As an out of state college student in my second month of college, I can attest to the fact that even tuition is not the hardest part about being away for college. The culture, style, type of living and especially the scenery are what stand out to me the most about venturing away from my home state of Louisiana. Everyone expects personal change and growth as they cross the threshold of childhood to “adulthood" – though I refuse to identify as an “adult” – but pursuing an out of state education makes this change a little bit harsher and a whole lot bumpier. Here are some things that out of state students miss while at college.
1. Knowing how to get around without GPS.
Perhaps this is just me, but back home I could drive around my hometown blindfolded, so it is a little bit of a blow to my ego when I have to whip out Google Maps just to go to Target. My favorite and least favorite thing to do is neglect my GPS and try to get where I’m going without any help, which usually concludes in an unnecessarily long trip around the entire city of Fayetteville. All I have to say about that is that mistakes prove you are trying.
2. Running into people you know everywhere.
I used to despise the fact that even if I went to the store at midnight, there would no doubt be someone who I at least recognized. I now sometimes pray for a familiar face on my biweekly run to Walmart to replace my severe cold and flu medicine supply. Conversely, I don’t have to worry about how I look during most of my off-campus ventures, so maybe this one has its pros and cons.
3. Being familiar with sports teams and their fans.
Just yesterday I had to google our football coach’s name. That about sums up the problem here and also the fact that only about 2% of my closet is an acceptable color to wear to football games. Not that I was particularly interested in all the sports teams back home, but sometimes you can’t help what you just happen to know by living in a certain place.
4. Being a short drive from home.
My home is just far enough away to not be too convenient. While it’s less than a plane ride, it’s definitely farther than the farthest in-state school I could have gone to. I’ve made several friends whose homes are literally 30 minutes away from campus and even they don’t go home as often as one might assume.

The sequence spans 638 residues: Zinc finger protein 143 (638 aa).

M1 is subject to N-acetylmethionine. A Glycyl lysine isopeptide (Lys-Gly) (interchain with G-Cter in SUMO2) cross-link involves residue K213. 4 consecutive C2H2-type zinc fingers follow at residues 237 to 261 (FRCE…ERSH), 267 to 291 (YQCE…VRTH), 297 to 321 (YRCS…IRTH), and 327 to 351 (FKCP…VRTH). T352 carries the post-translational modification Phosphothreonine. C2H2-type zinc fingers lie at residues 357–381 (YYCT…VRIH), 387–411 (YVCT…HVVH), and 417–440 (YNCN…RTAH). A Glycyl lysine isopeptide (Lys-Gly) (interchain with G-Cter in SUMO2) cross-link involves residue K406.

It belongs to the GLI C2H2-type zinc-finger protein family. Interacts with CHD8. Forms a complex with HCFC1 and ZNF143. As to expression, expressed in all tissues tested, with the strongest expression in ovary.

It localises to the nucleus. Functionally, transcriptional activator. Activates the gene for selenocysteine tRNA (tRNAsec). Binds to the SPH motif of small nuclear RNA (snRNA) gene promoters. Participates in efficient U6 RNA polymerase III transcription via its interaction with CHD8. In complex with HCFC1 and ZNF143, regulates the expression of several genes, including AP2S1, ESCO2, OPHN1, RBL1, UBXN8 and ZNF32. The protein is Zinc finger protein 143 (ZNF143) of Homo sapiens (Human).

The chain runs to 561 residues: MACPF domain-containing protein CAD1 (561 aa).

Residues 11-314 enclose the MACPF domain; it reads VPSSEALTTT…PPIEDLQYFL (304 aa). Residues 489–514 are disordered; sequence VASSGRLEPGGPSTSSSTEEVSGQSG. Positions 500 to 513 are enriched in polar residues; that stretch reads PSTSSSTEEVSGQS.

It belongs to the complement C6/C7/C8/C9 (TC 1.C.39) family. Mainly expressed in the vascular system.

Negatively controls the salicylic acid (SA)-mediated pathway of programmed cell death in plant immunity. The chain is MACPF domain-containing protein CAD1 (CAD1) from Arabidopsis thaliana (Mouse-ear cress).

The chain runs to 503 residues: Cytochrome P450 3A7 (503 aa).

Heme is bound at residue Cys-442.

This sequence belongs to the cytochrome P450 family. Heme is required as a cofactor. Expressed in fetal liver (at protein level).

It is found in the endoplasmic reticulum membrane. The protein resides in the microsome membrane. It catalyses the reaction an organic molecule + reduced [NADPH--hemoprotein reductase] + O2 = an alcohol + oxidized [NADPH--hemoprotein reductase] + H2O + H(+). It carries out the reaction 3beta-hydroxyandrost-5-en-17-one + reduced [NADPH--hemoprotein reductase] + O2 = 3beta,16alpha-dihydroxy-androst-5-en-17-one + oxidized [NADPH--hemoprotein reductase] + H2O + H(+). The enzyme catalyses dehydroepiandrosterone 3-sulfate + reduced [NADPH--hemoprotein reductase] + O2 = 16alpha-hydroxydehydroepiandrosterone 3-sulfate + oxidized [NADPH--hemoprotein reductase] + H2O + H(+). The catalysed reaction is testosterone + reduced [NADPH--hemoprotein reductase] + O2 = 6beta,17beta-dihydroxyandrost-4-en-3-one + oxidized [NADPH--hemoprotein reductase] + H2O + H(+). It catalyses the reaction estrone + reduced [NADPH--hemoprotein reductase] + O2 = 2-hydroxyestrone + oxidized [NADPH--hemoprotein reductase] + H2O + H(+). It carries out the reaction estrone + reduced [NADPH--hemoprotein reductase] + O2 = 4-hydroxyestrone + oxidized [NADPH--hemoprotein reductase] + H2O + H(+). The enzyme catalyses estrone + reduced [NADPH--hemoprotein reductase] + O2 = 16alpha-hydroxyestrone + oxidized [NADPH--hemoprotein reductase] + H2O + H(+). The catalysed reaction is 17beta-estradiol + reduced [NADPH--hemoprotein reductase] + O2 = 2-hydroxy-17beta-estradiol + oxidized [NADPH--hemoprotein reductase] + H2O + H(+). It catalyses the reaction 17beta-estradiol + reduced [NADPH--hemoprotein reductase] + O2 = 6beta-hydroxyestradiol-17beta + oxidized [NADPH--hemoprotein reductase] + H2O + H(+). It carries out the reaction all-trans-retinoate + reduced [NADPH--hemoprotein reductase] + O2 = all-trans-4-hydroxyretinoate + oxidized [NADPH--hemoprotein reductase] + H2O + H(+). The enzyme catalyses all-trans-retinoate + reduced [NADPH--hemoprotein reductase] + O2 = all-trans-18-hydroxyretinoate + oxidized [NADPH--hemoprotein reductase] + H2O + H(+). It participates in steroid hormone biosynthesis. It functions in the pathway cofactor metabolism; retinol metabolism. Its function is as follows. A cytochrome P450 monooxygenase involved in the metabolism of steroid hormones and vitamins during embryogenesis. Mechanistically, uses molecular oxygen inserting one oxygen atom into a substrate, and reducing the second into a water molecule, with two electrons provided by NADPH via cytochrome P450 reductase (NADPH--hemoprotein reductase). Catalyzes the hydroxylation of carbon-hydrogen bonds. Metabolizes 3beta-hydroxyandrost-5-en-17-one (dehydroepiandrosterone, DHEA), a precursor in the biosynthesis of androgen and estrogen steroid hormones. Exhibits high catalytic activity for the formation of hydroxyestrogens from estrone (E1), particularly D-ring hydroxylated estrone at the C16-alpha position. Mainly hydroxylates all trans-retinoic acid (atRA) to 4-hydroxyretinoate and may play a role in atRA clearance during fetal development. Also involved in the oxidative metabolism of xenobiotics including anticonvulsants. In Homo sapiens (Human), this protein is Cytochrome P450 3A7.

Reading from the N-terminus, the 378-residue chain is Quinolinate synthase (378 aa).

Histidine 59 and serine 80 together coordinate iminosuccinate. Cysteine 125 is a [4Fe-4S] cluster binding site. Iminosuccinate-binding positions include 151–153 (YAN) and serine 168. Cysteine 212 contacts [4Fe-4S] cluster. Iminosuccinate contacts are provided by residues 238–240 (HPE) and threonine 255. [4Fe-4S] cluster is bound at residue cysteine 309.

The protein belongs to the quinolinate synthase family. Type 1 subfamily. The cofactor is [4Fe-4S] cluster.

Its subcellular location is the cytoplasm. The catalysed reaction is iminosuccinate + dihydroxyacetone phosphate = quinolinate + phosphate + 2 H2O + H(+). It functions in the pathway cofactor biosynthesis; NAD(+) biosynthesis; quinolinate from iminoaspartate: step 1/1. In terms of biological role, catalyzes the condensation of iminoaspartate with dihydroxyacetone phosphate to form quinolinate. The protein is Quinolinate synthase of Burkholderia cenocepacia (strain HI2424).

5. Knowing all the good restaurants.
Ironically, I’m from Louisiana and I’ve eaten Cane’s chicken in Arkansas more than I have ever eaten it back home. I’m not complaining, but it takes some time to find all the hidden gems in a new town’s food scene. I could probably take any given person on a food tour of my hometown and other cities in close proximity, but a new slate has been given to me since moving to college. Hopefully this is subject to change within a few months.
6. The culture of home.
It’s both odd and fascinating that even neighboring states have a unique culture. I chose a college where people are outdoorsy, coffee is a relatively big deal and local consumerism is popular. While I would not consider myself particularly outdoorsy, I adore the other aspects of my college town, which is an important factor in choosing a university. While you might think you’ll be spending almost all your time on campus, there is definitely ample time to explore your new home and all its quirks if you truly want to. My hometown versus my new home are definitely different in several ways, but it’s nice to be in an area of your choice that may suit your personality or interests better.
7. Knowing state stereotypes.
Being from Louisiana, one tends to have an understanding about the types of people who come from certain regions of the state. With that being said, all the Arkansas natives know this about their state as well, and I still stand as an outsider looking in regarding this aspect. I’ve come to learn that most people from Arkansas tend to say they're from a certain town, then follow it by saying “It has like six people, you’ve never heard of it." Ah, you’re right.
8. People understanding where you’re from.
When asked where I am from, I tend to just say Louisiana because it’s not like tons of people from different parts of Louisiana go to my school. They reply with “Wow, that must be such a long drive." Well, considering my back yard isn’t quite the Gulf of Mexico, the drive is shorter than yours, Mr. Houston, Texas. I don’t actually say that, but maybe someday I will. I normally just tell them I have pet alligators instead, because why not?
Going out of state for college is both a blessing and a curse. I would never trade my opportunity for anything, but every new venture comes with exposure to new and unknown things. For all you out of state students, I do hope you can relate to this and really anyone who is simply away from home no matter where they are. If anything, going out of state for school makes you appreciate your home that much more and makes you realize that you are blessed to be able to go home to a more familiar place.
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